In 1893, when he was 63 years old, my Grandfather married Louisa, (second daughter of Mr. and Mrs. Charles Rumming), who had come out with her brothers from London, England, 2 years earlier. As my Father was already married to her younger sister, Rosa, the results, genealogically speaking, were rather confusing. By his second marriage my Grandfather had 8 sons, Henry, Ivan, Arnold, Godfrey, Victor, Horace, Rupert and Clarence: and 3 daughters, Ena, Olive and Viola. His last child, Clarence, was born when he was close to 79 years old. All these children were my half uncles and half aunts as well as my first cousins.
He lived with his second family in a large house on the corner of Hecate and Prideaux Streets, in a part of town still known as “Nob Hill”. The house survives, though it has long since been rented out in rooms; it is stuccoed now, and the little porch where the yellow jasmine used to flower in February has been enclosed.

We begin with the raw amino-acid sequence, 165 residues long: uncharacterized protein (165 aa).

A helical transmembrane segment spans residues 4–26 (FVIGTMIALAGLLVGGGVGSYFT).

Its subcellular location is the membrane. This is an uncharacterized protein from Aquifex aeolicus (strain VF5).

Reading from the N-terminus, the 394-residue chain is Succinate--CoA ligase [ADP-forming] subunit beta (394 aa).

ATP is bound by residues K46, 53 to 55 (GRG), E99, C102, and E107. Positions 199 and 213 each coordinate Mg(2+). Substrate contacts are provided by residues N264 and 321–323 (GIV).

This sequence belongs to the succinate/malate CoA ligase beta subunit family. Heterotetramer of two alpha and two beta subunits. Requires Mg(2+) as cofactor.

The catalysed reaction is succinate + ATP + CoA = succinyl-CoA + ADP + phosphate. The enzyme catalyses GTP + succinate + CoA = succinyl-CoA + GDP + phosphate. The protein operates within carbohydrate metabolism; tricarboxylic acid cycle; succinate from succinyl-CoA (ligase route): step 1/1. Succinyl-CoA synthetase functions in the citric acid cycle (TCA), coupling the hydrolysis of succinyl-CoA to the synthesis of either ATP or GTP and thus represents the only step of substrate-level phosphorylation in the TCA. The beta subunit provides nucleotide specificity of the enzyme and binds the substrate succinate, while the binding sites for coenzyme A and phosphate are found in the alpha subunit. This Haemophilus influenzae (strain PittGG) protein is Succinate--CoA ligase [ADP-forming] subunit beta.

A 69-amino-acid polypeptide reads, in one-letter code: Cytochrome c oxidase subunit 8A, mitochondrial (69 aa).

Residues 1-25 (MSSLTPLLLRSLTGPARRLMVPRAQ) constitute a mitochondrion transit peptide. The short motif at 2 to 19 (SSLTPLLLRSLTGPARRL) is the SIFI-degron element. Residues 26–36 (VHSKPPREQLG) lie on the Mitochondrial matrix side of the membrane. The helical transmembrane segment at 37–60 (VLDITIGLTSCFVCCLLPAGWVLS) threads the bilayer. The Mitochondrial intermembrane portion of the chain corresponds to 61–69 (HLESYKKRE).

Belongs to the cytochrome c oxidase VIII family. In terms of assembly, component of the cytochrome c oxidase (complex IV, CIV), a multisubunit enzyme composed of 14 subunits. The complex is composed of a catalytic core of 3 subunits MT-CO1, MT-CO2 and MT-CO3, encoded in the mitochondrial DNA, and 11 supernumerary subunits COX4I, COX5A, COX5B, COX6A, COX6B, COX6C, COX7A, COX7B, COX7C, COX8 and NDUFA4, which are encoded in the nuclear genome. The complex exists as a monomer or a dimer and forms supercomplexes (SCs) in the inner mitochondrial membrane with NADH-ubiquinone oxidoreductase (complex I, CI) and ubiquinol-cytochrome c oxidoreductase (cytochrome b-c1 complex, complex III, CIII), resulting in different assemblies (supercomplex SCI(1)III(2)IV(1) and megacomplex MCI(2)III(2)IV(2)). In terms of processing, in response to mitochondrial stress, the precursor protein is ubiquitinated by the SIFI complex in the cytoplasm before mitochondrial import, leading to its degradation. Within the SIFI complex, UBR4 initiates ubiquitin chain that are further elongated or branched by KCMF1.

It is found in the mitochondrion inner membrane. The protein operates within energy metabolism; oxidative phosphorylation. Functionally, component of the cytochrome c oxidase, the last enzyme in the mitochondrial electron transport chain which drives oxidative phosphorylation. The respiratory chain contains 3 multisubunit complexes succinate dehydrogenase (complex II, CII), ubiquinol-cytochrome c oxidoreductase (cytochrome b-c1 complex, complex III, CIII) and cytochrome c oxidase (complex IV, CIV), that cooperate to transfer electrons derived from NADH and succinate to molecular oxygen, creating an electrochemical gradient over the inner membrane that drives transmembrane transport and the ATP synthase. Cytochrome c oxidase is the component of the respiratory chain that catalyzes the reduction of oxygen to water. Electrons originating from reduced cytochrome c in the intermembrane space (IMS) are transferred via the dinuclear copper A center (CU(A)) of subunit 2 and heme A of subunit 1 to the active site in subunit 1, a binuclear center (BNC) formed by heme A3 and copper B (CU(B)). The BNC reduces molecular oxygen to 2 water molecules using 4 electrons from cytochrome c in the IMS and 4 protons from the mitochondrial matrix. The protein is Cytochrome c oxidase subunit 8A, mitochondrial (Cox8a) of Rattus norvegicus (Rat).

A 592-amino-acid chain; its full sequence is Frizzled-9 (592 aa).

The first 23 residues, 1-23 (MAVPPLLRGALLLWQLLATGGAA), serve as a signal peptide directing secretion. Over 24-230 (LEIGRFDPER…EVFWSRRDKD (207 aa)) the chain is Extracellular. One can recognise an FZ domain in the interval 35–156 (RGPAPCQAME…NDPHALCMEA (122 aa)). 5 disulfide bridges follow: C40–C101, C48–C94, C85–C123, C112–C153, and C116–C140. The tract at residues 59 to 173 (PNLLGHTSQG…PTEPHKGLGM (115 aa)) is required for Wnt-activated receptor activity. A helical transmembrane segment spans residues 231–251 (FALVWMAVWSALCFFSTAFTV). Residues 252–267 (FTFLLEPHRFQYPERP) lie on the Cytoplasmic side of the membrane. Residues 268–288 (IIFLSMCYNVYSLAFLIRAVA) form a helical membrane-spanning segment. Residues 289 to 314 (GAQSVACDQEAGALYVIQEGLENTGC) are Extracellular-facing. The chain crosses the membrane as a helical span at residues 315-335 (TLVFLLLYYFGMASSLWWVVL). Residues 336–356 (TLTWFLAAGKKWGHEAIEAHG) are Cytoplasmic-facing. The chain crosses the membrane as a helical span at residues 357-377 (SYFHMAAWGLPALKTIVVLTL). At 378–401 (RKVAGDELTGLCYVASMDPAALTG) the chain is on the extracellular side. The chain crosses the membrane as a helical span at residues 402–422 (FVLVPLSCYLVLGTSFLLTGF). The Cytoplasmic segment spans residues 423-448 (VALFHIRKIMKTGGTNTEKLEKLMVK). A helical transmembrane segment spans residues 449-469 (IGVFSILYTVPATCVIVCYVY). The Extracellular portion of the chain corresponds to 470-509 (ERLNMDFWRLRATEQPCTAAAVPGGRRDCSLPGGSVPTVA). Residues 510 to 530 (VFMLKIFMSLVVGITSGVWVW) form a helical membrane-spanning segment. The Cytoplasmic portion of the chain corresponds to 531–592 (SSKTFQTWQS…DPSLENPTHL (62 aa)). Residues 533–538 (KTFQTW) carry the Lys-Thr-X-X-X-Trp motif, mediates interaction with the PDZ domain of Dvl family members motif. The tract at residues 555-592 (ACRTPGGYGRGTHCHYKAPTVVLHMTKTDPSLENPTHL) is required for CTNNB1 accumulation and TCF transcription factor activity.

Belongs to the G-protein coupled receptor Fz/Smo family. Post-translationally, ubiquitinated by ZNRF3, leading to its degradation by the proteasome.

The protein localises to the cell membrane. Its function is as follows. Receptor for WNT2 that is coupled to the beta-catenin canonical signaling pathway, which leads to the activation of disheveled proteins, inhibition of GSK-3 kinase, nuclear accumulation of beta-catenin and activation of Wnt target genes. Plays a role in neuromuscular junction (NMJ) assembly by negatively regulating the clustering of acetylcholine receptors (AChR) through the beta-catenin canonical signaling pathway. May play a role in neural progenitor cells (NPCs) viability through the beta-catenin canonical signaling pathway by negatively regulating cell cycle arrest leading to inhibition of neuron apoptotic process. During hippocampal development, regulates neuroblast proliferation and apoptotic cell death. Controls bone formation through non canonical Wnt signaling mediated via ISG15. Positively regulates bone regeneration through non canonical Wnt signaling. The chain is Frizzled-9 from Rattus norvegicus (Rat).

I remember him first when I used to be taken to see him when I was hardly more than a baby; at that time our conversation was naturally limited, but he always had a smile for me and a handful of big brown and yellow striped “humbugs” from a supply he kept on hand. I did not much care for peppermint, and these were especially strong; but I always ate them, because I wanted to please him. At that age I couldn’t appreciate the size of his house, which I found depressing, for the rooms were high ceilinged and rather dark. My chief memory is of an old broken backed couch he had, which he sometimes stretched out on. He kept it, no doubt, because he found it comfortable; but at my infantile age I supposed he couldn’t afford better, and I used to be very sorry for what I though was my “poor” Grandfather. I came to know him better in his extreme age. I used to visit him whenever I could, and I think he knew I was truly interested in his stories of the past. Much of what I have written here I have heard from his own lips.